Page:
Five Things You May Not Need to Know, But Might Like to Know, Anyway
It all makes perfect sense. Business is glamorous.
The Glamour of Business, Part I
Today's New York Times reports that Condé Nast will be introducing a new business magazine, Portfolio.
- The article takes a look at whether or not this is a particularly opportune time to be launching a business publication.
- Ad pages for the first three months of 2007 were down for: BusinessWeek (3%), Forbes (9%), and Fortune (13%), compared to the same period a year ago.
- Plus, the Audit Bureau of Circulations says circulation at the big three has been flat or falling for the last few years.
- But, according to the Times, S.I. Newhouse, Chairman of Condé Nast, says he has "no patience with Portfolio skeptics."
- Heck, Henry Luce founded Fortune only a few months after the Wall Street crash of 1929.
- "Damn the torpedoes and full speed ahead," is the way Newhouse put it, borrowing Admiral David G. Farragut's famous statement during the Battle of Mobile Bay in 1864.
Admiral David G. Farragut
- And why wouldn't Newhouse crib a line from Farragut? They have a lot in common.
- S.I. Newhouse has a school of communications named for him at Syracuse University.
- Farragut has a middle school named for him in Knoxville, Tennesee.
- Newhouse and Farragut are both eight letters long.
- And, uh…I guess that's about it. So, they don't have much in common. But, Newhouse is still highly confident that Portfolio will be a winner.
- Wait, there's something! Farragut was also confident that he'd be a winner-at Mobile Bay.
- Farragut took his flagship safely through a minefield, followed by the rest of the fleet, which then defeated the Confederate flotilla led by the giant ironclad CSS Tennessee.
- So, what's Portfolio's recipe for success?
- Publisher David Carey says, "We're not giving you peas and carrots. We want to capture the glamour [of business]."
The Glamour of Business, Part II
Carey does have a point. Of all the industries out there, business can be one of the more glamorous areas in which to work.
- Trader Monthly magazine recently featured a $15,000 turntable.
The $15,000 ELP Laser Turntable
- Business can also be slightly less than glamorous.
- No $15,000 turntables in this guy's room:
Enron's Jeffrey Skilling
Jeffrey Skilling's "room" at FCI Waseca, Waseca, MN
- Lots of peas and carrots at mealtime, though.
- However, business and prison can be a pretty glamorous combination.
- Corrections Corporation of America (CXW), the nation's largest operator of private prisons, seems to be doing reasonably well.
- CXW President and CEO John D. Ferguson earned a base salary of $2,082,490 last year.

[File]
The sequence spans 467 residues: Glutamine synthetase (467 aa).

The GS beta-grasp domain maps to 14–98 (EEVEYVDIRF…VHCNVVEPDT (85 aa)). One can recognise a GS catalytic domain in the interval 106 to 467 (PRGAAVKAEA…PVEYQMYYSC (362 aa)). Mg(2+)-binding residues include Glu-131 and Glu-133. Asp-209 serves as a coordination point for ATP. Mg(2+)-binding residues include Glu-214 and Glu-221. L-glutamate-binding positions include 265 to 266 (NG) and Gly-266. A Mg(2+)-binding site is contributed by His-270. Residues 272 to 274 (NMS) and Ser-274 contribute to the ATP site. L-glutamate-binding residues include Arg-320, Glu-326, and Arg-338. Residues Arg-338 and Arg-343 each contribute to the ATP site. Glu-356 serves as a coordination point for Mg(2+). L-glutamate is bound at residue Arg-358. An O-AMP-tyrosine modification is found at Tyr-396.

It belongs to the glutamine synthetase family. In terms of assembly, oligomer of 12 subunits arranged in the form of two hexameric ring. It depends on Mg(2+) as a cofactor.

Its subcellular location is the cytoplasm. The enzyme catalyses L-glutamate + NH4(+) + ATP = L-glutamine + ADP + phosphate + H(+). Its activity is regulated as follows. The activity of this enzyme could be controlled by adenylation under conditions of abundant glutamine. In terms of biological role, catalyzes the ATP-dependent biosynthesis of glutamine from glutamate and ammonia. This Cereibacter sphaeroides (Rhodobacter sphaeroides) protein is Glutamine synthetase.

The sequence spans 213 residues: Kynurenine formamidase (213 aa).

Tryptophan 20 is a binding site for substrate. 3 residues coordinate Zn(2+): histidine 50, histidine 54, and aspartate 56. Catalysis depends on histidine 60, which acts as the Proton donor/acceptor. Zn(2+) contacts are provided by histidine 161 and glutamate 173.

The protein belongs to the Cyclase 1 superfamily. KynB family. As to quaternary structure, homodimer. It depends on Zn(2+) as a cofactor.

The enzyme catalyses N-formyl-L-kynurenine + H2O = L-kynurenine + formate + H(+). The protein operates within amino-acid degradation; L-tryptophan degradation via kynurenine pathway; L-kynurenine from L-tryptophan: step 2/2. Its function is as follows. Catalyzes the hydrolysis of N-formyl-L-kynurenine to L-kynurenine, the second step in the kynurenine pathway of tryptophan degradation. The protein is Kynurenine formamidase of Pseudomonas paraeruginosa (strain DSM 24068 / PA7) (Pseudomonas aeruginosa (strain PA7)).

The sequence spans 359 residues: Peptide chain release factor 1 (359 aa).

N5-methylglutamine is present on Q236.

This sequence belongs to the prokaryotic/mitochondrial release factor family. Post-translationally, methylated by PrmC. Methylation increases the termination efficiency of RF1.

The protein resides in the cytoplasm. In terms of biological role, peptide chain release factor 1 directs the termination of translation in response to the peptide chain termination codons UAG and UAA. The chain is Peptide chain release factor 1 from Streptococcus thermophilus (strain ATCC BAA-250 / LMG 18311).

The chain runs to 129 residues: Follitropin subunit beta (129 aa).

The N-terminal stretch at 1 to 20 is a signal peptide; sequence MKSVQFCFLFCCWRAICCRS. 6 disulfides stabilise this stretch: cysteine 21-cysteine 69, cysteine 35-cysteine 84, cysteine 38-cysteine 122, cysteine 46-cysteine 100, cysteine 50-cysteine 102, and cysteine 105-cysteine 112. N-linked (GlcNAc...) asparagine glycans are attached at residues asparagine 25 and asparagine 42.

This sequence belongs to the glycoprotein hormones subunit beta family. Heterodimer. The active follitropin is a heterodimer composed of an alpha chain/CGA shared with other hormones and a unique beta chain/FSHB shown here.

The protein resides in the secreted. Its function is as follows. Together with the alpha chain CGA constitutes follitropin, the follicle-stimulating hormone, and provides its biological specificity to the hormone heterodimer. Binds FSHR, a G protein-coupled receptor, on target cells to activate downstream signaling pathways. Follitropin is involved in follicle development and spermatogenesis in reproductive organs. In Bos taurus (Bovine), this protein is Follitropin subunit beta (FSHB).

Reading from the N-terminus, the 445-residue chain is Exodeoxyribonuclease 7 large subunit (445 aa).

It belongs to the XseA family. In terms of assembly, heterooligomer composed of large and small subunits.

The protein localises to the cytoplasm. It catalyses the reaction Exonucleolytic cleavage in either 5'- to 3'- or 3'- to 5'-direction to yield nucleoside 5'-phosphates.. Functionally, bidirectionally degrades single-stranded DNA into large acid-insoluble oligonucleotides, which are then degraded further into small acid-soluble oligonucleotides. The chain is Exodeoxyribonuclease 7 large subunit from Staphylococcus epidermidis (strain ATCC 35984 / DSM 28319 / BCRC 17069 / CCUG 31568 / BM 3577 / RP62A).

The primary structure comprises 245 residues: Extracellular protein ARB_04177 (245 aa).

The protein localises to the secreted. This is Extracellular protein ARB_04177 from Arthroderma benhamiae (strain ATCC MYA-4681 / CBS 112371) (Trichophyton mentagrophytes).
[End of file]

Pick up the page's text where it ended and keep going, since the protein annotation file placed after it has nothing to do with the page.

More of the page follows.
- He's also in his early sixties.
- He probably has a ton of old vinyl that he can't listen to anymore.
- The ELP laser turntable would be perfect for him!
The Glamour of Business, Part III
You don't have to run a publicly-traded private corrections company to live the good life. You can just head over to Austria and go on a crime spree.
- Das Justizzentrum Leoben (Justice Center Leoben) in Styria, Austria is about as glamorous as a prison can be.
Das Justizzentrum Leoben
A suite, er, cell in Das Justizzentrum Leoben
While away the years with a spirited game of ping pong…
…or tone up in the climate-controlled fitness center.
Feeling lonely? Have your best gal stop by for a quiet, romantic evening!
The Glamour of Business, Part IVGerman designer (not Austrian, but close enough for rock & roll) Jil Sander founded her eponymous fashion house, Jil Sander GmbH, in 1968, at the tender age of 24.
- Six months later, Sander left, due to friction between her and Prada CEO Patrizio Bertelli.
- Sander then spent her time traveling, sailing, going to the opera, and gardening.
- The Jil Sander unit of Prada spent the next four years bleeding cash and sinking like a gravel-filled tube sock.
- Not glamorous!
- In late February 2006, Prada Group sold Jil Sander to Luc Vandevelde's London-based private equity firm, Change Capital Partners (CCP), for an estimated $120 million.
The Business of Glamour, Part I
Male Species, a Las Vegas, NV company that specializes in cosmetics for men, has made a business out of something as seemingly ridiculous as galoshes for bluebirds. But, it seems to be making a go of it.
- Who knew men wore eyeliner?
- Who knew men used face bronzer?
- Who knew men used blush?
- I know of one "man" who does:
- Here are some others you may not have known about:
Warren Buffett, "feeling pretty"
Alan Greenspan, showing his "softer side"
Bill Gates has a heavy hand with the lipstick
- It all makes perfect sense. Business is glamorous.
- Why shouldn't Buffett, Greenspan, Gates, et al be able to enjoy it?
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